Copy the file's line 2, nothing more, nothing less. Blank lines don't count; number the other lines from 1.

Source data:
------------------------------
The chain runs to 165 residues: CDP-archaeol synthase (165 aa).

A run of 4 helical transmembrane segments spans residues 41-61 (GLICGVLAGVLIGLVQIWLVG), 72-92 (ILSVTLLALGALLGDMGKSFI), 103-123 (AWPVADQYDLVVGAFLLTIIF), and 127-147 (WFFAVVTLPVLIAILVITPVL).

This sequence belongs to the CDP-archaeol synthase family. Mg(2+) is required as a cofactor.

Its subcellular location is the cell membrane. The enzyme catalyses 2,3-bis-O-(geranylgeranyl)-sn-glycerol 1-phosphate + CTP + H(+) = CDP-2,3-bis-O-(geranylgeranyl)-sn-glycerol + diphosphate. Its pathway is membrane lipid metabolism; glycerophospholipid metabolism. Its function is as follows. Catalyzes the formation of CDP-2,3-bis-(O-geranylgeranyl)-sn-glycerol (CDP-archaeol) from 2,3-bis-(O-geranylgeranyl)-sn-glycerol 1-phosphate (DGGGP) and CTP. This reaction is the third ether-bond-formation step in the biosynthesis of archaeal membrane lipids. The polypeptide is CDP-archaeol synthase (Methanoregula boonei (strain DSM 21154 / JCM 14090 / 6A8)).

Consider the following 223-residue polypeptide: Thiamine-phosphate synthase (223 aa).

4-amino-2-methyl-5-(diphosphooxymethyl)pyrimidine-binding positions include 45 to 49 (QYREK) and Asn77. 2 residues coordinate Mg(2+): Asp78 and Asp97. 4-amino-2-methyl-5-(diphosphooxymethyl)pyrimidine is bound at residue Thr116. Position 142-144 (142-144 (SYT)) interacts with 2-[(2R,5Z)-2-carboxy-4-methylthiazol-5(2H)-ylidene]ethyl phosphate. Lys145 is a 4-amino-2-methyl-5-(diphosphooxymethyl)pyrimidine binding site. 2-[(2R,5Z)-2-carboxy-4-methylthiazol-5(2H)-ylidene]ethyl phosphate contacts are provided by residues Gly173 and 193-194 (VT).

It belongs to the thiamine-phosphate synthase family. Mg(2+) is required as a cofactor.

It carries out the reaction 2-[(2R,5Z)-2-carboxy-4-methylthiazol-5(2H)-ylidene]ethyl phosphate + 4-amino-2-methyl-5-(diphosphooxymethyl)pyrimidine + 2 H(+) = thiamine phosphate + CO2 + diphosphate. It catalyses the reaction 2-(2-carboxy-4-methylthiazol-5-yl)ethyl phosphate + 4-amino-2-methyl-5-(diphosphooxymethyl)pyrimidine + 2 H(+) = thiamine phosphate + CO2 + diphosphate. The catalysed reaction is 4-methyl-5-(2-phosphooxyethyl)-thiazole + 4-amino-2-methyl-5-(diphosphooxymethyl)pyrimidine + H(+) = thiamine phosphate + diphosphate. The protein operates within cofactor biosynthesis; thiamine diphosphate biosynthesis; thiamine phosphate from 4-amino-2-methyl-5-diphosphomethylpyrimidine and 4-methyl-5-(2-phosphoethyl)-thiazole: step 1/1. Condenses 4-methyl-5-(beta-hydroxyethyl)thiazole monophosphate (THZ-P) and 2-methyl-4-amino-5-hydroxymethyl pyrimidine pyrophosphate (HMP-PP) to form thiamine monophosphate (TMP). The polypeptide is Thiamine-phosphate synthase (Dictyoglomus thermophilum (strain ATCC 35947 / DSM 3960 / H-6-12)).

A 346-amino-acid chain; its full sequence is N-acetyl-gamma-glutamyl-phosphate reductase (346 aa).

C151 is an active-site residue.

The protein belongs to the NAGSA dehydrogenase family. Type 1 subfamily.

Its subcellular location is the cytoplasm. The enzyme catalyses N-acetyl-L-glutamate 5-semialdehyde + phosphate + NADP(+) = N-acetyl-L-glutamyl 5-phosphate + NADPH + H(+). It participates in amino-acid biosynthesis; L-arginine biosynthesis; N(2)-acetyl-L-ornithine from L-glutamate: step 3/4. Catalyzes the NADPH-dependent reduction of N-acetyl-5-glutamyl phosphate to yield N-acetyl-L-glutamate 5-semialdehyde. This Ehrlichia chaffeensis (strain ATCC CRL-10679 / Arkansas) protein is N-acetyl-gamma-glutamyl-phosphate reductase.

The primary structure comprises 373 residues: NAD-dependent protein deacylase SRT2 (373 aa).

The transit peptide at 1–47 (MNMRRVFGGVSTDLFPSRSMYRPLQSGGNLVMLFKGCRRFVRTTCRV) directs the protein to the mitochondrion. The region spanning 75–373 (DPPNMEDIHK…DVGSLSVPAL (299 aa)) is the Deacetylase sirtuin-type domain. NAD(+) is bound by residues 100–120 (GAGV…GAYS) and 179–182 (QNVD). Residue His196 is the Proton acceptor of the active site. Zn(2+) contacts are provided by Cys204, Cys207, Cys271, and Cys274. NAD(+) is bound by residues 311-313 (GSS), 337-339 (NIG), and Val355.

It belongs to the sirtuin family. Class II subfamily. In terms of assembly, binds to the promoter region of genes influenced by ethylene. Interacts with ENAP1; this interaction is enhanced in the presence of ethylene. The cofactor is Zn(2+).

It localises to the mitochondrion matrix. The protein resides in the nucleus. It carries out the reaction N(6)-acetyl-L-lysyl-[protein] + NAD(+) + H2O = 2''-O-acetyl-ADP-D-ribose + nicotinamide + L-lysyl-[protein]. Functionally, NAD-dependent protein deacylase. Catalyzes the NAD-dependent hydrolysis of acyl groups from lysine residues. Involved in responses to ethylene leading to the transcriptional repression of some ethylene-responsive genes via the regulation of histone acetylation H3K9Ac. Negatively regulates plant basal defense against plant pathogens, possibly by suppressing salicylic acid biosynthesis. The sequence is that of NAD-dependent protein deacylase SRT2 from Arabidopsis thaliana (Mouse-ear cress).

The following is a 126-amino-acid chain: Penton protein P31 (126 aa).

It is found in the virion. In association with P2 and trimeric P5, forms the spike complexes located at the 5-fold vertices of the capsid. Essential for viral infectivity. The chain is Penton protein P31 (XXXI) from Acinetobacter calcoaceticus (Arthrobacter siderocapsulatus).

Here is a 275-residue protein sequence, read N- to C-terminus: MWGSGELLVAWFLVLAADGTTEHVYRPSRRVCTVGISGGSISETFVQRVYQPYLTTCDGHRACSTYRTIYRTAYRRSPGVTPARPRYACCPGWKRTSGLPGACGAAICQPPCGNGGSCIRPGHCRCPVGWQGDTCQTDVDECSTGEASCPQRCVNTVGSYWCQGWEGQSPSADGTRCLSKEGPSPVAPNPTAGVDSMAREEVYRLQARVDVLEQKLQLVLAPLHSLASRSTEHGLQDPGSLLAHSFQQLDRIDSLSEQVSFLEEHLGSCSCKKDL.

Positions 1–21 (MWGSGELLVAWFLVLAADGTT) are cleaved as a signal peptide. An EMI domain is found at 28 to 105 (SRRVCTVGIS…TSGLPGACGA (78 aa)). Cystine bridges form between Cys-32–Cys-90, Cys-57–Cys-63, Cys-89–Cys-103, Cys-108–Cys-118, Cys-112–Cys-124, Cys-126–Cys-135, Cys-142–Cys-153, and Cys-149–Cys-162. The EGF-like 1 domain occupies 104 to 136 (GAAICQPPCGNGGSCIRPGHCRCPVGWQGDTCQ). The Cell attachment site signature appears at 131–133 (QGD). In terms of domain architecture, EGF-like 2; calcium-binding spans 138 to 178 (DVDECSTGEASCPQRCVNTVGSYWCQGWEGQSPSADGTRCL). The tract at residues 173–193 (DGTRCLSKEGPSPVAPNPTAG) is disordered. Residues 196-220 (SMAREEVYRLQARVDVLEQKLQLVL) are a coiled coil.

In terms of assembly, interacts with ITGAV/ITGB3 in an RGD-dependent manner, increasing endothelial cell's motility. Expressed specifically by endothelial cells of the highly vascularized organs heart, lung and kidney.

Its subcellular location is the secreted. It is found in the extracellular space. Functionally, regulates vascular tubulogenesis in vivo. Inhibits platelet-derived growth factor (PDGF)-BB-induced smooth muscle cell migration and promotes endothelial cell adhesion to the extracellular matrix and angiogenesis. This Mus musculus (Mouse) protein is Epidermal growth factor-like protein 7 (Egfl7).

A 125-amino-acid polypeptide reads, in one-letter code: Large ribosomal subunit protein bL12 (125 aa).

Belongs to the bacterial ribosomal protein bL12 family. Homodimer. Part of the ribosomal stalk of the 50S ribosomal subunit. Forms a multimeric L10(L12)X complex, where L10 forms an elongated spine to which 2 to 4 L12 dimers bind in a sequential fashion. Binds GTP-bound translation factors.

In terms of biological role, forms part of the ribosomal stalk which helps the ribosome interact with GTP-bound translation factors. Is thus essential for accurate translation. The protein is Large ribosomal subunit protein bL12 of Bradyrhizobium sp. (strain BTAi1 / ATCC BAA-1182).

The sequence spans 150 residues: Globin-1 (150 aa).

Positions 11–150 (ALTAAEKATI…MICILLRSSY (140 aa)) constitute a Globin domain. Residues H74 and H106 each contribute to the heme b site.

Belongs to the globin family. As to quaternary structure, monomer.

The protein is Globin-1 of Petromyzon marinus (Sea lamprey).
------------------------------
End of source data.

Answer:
A run of 4 helical transmembrane segments spans residues 41-61 (GLICGVLAGVLIGLVQIWLVG), 72-92 (ILSVTLLALGALLGDMGKSFI), 103-123 (AWPVADQYDLVVGAFLLTIIF), and 127-147 (WFFAVVTLPVLIAILVITPVL).